we’ve been tweeting in multiple languages and that increased our reach!
make sure we don’t tweet too fast: you don’t want to push content into the world and that’s it, you’d want to make it possible for others to see it and respond to it. etc.
I would add engagement. Especially with pre-composed tweets and lots of retweeting, the risk is to push content out rather than engaging people outside the core group. Engaging means this; monitoring retweets and above all replies, so that people that stick their neck out can be engaged, retweeted etc.
I found it useful, actually, to take time to compose tweets in real time rather than copy-pasting those in the GoogleDoc. This may sound more natural to some than seeing the same copy coming out of different people – if only because my followers follow ME, so they must like something in my tweeting. Those authored tweets seem to have gotten more retweets than the copypasted ones. The rcord for me was 11 retweets for a tweet.
few twitterstorm thoughts: yes, definitely, real human tweets
“I found it useful, actually, to take time to compose tweets in real time rather than copy-pasting those in the GoogleDoc”
Might seem obvious, but actually, important: when tonnes of people tweet the same tweet, it does appear a but spamlike. I found it useful to think of my tweets a bit in advance, queue up some and compose some in RL.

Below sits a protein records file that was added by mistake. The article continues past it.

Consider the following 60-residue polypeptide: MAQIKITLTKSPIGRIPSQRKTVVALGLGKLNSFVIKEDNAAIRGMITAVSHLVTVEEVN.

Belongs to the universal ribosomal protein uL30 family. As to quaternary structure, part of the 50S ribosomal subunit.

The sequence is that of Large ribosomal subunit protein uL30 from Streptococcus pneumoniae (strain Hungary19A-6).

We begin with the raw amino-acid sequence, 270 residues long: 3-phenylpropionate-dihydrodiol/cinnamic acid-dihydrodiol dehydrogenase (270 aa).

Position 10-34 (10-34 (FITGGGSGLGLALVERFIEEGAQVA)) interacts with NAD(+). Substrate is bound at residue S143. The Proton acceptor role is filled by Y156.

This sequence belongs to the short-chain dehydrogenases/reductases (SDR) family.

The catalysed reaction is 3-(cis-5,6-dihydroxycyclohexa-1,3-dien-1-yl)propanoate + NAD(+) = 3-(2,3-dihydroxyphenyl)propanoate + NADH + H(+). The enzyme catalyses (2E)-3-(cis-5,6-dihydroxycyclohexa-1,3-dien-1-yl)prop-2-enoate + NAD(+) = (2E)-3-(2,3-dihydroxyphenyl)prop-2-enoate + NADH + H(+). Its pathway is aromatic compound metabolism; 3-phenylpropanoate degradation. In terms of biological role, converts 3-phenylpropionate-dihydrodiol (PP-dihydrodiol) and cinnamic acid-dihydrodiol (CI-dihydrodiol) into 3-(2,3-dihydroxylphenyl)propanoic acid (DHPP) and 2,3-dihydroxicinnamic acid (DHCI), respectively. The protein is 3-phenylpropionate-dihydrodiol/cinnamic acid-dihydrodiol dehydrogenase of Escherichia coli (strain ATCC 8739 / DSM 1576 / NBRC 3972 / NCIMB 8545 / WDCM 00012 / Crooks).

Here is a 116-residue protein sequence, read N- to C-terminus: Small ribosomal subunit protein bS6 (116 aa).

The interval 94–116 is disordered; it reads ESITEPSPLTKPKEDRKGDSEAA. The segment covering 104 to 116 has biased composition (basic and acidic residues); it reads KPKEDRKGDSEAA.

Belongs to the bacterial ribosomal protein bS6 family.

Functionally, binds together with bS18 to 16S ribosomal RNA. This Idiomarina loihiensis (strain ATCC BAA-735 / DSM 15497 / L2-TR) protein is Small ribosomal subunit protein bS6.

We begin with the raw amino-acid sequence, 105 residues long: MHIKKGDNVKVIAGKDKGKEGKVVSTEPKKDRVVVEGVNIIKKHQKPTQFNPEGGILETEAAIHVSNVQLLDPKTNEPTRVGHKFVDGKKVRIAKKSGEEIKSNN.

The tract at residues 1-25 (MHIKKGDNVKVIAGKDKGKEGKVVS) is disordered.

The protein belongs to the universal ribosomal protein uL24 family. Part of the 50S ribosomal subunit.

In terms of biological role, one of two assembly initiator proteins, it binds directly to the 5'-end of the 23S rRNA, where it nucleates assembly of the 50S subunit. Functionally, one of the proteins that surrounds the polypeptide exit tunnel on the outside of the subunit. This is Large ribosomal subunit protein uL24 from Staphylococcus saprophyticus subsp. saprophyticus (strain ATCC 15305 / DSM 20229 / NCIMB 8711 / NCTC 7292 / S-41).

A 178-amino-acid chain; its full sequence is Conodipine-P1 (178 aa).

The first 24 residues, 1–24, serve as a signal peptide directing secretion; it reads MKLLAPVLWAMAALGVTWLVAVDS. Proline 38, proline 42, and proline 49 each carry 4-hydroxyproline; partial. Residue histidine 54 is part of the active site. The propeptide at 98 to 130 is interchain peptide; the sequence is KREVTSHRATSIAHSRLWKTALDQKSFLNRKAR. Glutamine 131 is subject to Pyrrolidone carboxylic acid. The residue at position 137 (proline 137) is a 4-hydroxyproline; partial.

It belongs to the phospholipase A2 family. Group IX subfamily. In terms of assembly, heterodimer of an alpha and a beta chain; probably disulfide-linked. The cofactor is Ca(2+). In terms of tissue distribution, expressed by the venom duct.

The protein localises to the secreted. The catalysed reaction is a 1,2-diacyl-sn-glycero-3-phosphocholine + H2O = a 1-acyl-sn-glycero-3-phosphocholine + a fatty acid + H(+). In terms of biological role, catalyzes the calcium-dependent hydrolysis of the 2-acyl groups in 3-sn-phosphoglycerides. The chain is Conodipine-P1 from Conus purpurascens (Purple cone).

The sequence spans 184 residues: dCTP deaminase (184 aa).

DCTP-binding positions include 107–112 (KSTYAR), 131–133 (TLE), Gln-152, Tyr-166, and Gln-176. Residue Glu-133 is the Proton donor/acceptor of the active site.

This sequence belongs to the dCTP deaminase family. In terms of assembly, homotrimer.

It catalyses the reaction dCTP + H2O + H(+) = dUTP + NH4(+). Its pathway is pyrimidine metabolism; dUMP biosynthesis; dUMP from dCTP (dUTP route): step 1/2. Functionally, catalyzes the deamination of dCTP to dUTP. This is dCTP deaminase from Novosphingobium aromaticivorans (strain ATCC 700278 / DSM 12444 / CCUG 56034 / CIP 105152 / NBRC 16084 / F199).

Another thing that also seems obvious, but important: add more related hashtags to tweets tagged with a main twitterstorm hashtag, (and hashtags related to ones related to the main one), so that the tweeps who don’t know about particular twitterstorm happening can come across it while looking at other hashtags.
Pinging potentially interested tweeps before the storm starts.
Last thing: some of the prewritten tweets should have 110-120 characters, not full 140, so that people can add something when they tweet and RT.
fully agree and duly noted!
Thanks guys, you are prefectly right. And you can also prove that, K I remember seeing some very witty tweets coming from you, @AngryRussia & Co. :-)
fascinating dynamics … I’ve been watching from the sidelines how it came together and how it happened and had a few thoughts: it takes a community to make it happen, it is fairly work intensive (preparations) and I can’t imagine myself initiating something like this … it is an outward moving energy that is not in my nature … and I assume there are others like me.
With that in mind I wonder if it possible to envision and one day create tools that will make this kind of effort more accessible … here is a small burst of brainstorming with me, myself and I - a “twitterstorm machine” if you will - a set of tools for:
- Harvesting potential tweets as an ongoing process of project evolution ... so that the core content/messages are already there when we need them.
- Managing (prioritizing, translating, etc.) content for an event.
- Pushing out content during an event... automatically progressing message queues setup with publish buttons, inline editing before publication (re: Alberto's comment on personalization) and automatically archiving those personalized messages(associated with the original pre-edited versions).